After receiving a suspended sentence, Francesca Barker, took a Bread Angels course as part of her probation. In spring 2013, she launched The Barker Baker, a social enterprise selling - and teaching people to bake - Real Bread and other bakes.
My conviction was a wake-up call. Working through the shame and the guilt afterwards, scared to have to disclose my offences on any prospective job applications, I decided to set up my own business, The Barker Baker, as way of regaining some stability in my life.
It then occurred to me that this sort of fear of judgement wasn’t unique to me. I was sure that many ex-offenders and people with addictions, mental health issues, records of criminal behaviour, or a combination of these, were suffering as well. My business evolved into something bigger in vision and purpose, to support other people like me and provide them with life and employability skills, and even teach them to set up their own microbakeries.
I have taught everyone from young offenders, prisoners, mental health service users and drug rehabilitation service users, through school and community groups, to your average Joe who wants to get stuck into a good old-fashioned bread making lesson on a Saturday afternoon.
Baking provides a beautiful opportunity to start with things as basic as flour, yeast, salt and, with some water and passion, transform them. When someone comes on one of my courses and walks away with a sense of purpose, then picks up a bag of flour on the way home so they can bake, share and care, then I’ve done my job.
Of course, there’s more to this than a loaf of bread. The most important thing my baking workshops offer is pride. It is the paramount reason I do what I do. If people feel pride and hope and it inspires them to be more, to do more, to make life better, then I’ve achieved what I hoped I would. You end up with the odd-looking, the Jackson Pollocks, as well as beautiful loaves, but made with love and hope they all instil pride in the people who made them.
When I see people achieving stability and sustainability in life, getting jobs, getting houses, rebuilding relationships and staying on the right track, well, then every loaf is worth it. When a woman who hides at the back of the class, and doesn’t say a word, bakes something truly beautiful, then seeks my approval but in time realises she doesn’t need it, that is what I am doing this for. When a big bad crook comes to the kitchens and makes a rabbit-shaped pizza for his kids and sends me a photo to show me how proud he is of his creation, that is what this job is for.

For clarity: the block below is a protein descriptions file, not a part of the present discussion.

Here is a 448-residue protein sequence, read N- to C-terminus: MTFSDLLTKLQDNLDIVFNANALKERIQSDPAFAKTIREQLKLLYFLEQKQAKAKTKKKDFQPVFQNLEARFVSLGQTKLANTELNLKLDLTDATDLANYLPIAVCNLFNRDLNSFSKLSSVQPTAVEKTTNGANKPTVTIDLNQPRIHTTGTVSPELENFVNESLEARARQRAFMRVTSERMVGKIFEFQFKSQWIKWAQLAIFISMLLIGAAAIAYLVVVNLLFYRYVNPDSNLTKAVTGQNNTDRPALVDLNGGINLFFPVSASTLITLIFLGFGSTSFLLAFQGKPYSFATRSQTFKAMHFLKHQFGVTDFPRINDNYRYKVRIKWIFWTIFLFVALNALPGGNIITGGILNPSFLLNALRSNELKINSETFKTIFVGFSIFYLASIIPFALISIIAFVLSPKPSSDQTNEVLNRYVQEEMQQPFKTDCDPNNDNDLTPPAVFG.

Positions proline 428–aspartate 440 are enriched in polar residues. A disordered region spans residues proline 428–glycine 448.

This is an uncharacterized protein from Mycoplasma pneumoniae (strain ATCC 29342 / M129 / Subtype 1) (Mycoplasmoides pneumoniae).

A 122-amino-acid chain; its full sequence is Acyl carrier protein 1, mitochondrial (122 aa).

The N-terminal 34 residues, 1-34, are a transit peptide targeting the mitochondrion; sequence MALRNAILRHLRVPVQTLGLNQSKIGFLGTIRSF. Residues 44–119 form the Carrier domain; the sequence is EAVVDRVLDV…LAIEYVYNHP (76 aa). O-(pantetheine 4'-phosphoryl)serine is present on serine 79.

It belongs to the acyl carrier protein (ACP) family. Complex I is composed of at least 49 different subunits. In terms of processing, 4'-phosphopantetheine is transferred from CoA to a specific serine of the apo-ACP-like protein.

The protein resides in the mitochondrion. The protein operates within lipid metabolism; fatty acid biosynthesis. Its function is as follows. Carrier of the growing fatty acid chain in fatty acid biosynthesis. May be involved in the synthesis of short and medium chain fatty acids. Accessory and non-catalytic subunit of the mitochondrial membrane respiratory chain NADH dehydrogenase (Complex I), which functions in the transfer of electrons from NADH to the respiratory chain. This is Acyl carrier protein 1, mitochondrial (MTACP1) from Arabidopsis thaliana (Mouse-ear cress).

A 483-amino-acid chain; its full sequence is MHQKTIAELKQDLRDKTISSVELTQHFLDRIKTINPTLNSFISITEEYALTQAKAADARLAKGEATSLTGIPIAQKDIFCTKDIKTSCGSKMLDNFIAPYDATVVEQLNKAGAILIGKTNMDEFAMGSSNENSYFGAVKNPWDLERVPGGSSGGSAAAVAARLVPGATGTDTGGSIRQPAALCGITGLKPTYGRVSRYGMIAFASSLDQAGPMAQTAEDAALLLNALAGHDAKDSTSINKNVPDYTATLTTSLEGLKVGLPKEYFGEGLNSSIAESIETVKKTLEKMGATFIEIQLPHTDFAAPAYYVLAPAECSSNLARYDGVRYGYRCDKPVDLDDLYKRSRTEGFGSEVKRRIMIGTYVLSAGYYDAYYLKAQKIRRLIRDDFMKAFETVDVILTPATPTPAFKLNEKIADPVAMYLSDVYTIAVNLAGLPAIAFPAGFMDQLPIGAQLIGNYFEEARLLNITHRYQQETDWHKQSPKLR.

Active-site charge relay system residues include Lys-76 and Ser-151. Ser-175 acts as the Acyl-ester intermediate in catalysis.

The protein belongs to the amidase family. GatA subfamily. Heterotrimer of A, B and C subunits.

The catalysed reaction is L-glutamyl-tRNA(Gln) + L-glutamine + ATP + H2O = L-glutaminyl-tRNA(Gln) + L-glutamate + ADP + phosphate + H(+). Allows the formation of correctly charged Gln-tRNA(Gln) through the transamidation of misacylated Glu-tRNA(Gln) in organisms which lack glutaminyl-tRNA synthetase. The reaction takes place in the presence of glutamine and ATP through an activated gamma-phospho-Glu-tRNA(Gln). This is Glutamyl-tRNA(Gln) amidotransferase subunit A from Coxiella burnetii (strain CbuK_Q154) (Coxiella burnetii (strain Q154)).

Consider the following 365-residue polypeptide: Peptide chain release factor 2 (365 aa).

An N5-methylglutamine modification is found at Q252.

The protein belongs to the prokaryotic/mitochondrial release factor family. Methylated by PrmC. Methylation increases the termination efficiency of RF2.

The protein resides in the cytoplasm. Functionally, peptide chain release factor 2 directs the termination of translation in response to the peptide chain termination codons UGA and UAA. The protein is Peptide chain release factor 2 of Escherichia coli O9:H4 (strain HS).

The obstacles for me in business? Me, myself and I. They are my own fears and insecurities, grand ambitions and naivety. Being self-employed with an intense mental health disorder poses its own hurdles. When I’m working with, employing and trying to help shape the futures of people who are just as complicated, it’s difficult to find the positives some days. But then I will find myself in my own kitchen at home, on the morning of a treasured Saturday off, with the compulsion to make a chocolate orange soda loaf to share with the people I love. It’s then I realise that no matter the hurdles and the setbacks and the feeling of absolute impossibility, the business is me, and I am it. We drive one another forward, even on the bad days.
I have been lucky to have people who believe in me, who support me, financially and emotionally. Great advisors, who share honest opinions and ideas. I wouldn’t be where I am today if it were not for people of great faith, who see what I am trying to achieve and believe that The Barker Baker is a vehicle for positive change.
Understanding your own limitations is a difficult thing to do when all you want to do is change the world with an idealist’s vision and hopefulness. Realising you are only one person and that things won’t always be a success, at least not first time round, is a humbling and human thing. Staying true to your purpose, stripping back the fluff and the faff and getting back to what was always the most important thing – the bread.
When I had TV people, magazine and newspaper editors, and business awards organisers all blowing smoke up my proverbial, I thought it was the right time to build, build, build. It wasn’t; it was the time to focus, bake, teach and learn. If I could go back in time, I wouldn’t have ventured into retail outlets, let alone two at once; I would have stayed true to my original purpose: to teach and to bake. Once I got back in the kitchen, and wasn’t distracted by building an empire, I remembered who I was and why I was doing it.
As I now say in my workshops: Start small, think big. I have learned that starting small and staying small is absolutely okay; that running full steam ahead with a hundred and one big ideas isn’t how you make your mark, building on basics is. Be true to yourself, your passion and your vision. Don’t be afraid to think outside the box. Always feel proud of your achievements, big and small, but most of all, amongst all the chaos, just make some damn good bread and share it with those who have your back, no matter what.
Having gone back to basics, I couldn’t be happier. I’m back working with youth offending teams, back teaching and baking. It’s what I love most. I’m baking customer orders coming through the website and just generally enjoying being a baker and not a business woman.
As part of our Together We Rise initiative, we are working to find and share more stories like Fran’s, which help to demonstrate the power for good that baking bread can be. If you would like to tell us yours, please drop us a line and we can guide you.
Originally published in True Loaf magazine issue 36, July 2018